Day 2: Hirauchi to Nagata – Seibu Rindo Forest Path

After eating my banana and drinking two cups of coffee in the silence of the common kitchen of South Village, I set on the road at around 6.40am.  While Google Maps showed a 10 hours walk for the day ahead, the second days walk to Nagata took me around 7.5 hours. However, I think I pushed it too much (as I could not find any place to fill in my water bottle and got very thirsty & luckily had been offered water during the last hour of the walk by the kind folks I met at South Village who happened to be driving by) and could take it little bit more slowly. The second day was with no doubt visually the most pleasing day of the walk as it covered the Seibu Rindo Forest Path, a beautiful drive/walk included as part of the Natural Heritage Site.  You are at all times accompanied by beautiful cliff views and you never feel lonely being surrounded by island monkeys and deers. The road is quite narrow so the buses (except for some tour buses) are not allowed and the cars are rare/drive slowly – making it probably the safest part of the walk in terms of the traffic. The forest path involves a gentle climb but it is well worth it taking into account the beautiful ocean view. After walking for nearly 8 hours on a very sunny day, I made it to Nagata at around 2.30pm to be greeted by two Taiwanese travelers who spotted me twice during the past two days while they were in the bus.  They gently offered me a beer and I can confidently say that it felt like the best beer of my life! The evening was resumed at the old style Japanese house now serving as a hostel eating the crackers that I bought at one of the two small shops in Nagata. The hostel could easily serve as a set for a horror movie but I really enjoyed its very spooky yet traditional vibe. You can check out the tips section below for the details of the hostel. 

Day 3: Nagata to Anbo – Final Day

On the morning of the last day of the walk, I enjoyed the silence of the house while drinking my cup of coffee (or two) in the downstairs living room. The only other guest at the hostel already left at around 4am. He was maybe off for a peak hike or in a hurry to catch the obligatory bus to famous Jomon Sugi trail. There was a beautiful cloud show in the early morning merged with the active volcano Kuchinoerabu, which happened to be well – active on that very fine morning! I spent a good 40 minutes enjoying the scenery and watching the fisherman just focusing on the sea without paying any attention to the attention seeking Kuchinoerabu.  I as expectedly felt considerably more tired on the last day of the walk.  While I still had enough energy in the initial four hours leg to Miyanoura with a stop at Isso Beach, I almost had to drag myself for the final 3.5 hours leg between Miyanoura and Anbo despite the long lunch break at the park in Miyanoura. The last day ended at around 4pm in Anbo where I happily enjoyed my cup of coffee at Mos Burger. As a reward, I decided to skip Anbo (and the uninspiring and quite depressing hostel where I occasionally crashed during my long stay in Yakushima) and stay again at South Village with a plan to visit the nearby local onsen Onoida the next morning. While the sleep did not come easily on the ending night of the walk, I felt very relaxed the next morning while taking care of my sore feet at Onoaida Onsen. After these three days, I somehow felt like I earned my stay in this beautiful island – Yakushima. There is no doubt that I will be back to the island but there is also no doubt that I will do this walk once again – maybe in the reverse direction the next time!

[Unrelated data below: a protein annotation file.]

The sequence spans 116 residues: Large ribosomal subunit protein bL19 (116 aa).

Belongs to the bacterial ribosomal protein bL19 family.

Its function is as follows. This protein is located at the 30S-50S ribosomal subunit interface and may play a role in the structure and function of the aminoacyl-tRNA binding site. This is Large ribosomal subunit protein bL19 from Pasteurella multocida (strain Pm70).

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Where to Leave Your Luggage

There are medium size lockers at Anbo Port (good for most carry-on size luggage) and you can rent those for 300 Yen (you need 100 Yen coins) for – well – almost unlimited time (I left mine there for three days and there is no time sensitive automatic unlocking). My luggage situation was a little bit complicated due to Tokyo trip so I had to use the lockers. Howver, you can in most cases leave your luggage at your last accommodation in Yakushima and they will usually not mind.  Japanese people are very good at not giving you a hard time for those simple logistical issues, which can become big issues in any other country. 

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Where to Sleep

The answer really depends on your starting point and well also on your budget.  Since I started in Anbo, my first night was spent at wonderful South Village (well worth organizing your itinerary accordingly so that you can stay here). On my second night, I had one of the most interesting accommodation experiences that I have ever had in Japan at Suishodama Hostel in Nagata.  It cost me around 2500 Yen a night and I really enjoyed the kind of spooky but very traditional atmosphere of this old style Japanese home. I highly recommend that you stay at least one night in Nagata as it is probably the most scenic town in Yakushima with the views of volcanic island Kuchinoerabu and Mount Nagata in the background (looks as majestic as Swiss peaks). There are no proper grocery stores but two small shops in the town where you can get some basic food (noodles in the case of Japan) and only one restaurant serving dinner (when I was there in the last week of October).

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Onsen Breaks

One of the most rewarding parts of circling Yakushima is the number of onsens spread out on the road including very scenic Hirauchi and Yudomari ocean side onsens and my favorite (well the only regular onsen I have been to in Yakushima) Onoaida onsen sitting at the trail head of the beautiful Ja no Guchi Waterfall hike.  If you do not want to pack a towel during your walk, you can get a small one at Onoaida for 200 Yen. Be ready though, the water at 50C is very hot but a great cure for your possibly soar feet after a long hike!